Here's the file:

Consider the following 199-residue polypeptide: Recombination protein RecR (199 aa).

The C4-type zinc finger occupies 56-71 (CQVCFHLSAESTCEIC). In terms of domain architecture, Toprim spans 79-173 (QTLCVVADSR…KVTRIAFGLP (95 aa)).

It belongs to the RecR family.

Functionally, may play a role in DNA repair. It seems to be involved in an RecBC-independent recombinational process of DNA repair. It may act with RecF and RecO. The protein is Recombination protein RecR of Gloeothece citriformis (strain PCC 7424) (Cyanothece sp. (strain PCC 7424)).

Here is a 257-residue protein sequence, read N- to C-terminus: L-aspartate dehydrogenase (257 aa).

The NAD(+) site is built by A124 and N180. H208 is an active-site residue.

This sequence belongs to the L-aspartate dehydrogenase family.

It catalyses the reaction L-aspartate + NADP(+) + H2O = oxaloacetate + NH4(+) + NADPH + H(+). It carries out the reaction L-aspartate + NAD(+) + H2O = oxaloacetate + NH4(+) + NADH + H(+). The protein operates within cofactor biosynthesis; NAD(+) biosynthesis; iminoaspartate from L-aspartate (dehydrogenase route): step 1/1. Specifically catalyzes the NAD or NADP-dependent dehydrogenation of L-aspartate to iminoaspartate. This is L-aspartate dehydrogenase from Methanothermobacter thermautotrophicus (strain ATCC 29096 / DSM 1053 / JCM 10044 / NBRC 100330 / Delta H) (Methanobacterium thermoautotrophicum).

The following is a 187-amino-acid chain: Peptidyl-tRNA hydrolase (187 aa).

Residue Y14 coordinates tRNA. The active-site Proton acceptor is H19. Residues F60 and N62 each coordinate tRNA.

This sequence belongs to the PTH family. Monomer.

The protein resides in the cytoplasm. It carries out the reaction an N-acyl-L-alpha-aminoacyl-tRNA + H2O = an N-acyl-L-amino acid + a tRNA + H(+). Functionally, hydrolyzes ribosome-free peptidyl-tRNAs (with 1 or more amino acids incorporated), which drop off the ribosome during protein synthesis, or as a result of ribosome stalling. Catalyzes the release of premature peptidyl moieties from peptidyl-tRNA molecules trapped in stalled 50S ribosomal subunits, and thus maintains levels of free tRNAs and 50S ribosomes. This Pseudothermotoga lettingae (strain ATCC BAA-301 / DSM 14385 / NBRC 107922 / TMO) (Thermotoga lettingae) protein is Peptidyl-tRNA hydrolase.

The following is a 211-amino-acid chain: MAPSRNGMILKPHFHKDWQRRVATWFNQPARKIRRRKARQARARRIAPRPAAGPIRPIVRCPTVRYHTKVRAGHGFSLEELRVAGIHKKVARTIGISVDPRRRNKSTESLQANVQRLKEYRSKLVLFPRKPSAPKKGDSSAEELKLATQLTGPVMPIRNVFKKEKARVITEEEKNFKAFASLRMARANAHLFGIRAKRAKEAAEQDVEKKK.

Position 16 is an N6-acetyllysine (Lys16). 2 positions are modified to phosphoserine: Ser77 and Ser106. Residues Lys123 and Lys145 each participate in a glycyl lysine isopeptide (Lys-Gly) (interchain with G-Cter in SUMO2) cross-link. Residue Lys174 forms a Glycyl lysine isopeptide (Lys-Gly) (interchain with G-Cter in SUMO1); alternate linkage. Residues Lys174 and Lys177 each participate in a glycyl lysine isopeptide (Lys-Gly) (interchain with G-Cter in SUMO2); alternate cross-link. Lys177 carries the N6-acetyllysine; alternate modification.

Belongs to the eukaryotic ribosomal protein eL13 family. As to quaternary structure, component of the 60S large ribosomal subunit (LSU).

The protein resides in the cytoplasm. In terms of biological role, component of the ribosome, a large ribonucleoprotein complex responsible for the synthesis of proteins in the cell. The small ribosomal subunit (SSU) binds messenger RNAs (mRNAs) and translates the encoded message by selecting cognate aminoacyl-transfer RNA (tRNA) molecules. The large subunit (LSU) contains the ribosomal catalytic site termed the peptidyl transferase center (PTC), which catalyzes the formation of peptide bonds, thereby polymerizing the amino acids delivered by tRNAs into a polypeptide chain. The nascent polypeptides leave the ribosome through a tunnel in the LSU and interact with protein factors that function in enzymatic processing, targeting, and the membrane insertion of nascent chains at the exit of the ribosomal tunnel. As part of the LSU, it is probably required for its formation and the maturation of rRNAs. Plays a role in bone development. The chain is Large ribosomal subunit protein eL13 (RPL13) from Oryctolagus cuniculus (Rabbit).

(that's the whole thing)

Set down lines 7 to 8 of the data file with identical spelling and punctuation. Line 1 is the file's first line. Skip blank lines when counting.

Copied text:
This sequence belongs to the L-aspartate dehydrogenase family.

It catalyses the reaction L-aspartate + NADP(+) + H2O = oxaloacetate + NH4(+) + NADPH + H(+). It carries out the reaction L-aspartate + NAD(+) + H2O = oxaloacetate + NH4(+) + NADH + H(+). The protein operates within cofactor biosynthesis; NAD(+) biosynthesis; iminoaspartate from L-aspartate (dehydrogenase route): step 1/1. Specifically catalyzes the NAD or NADP-dependent dehydrogenation of L-aspartate to iminoaspartate. This is L-aspartate dehydrogenase from Methanothermobacter thermautotrophicus (strain ATCC 29096 / DSM 1053 / JCM 10044 / NBRC 100330 / Delta H) (Methanobacterium thermoautotrophicum).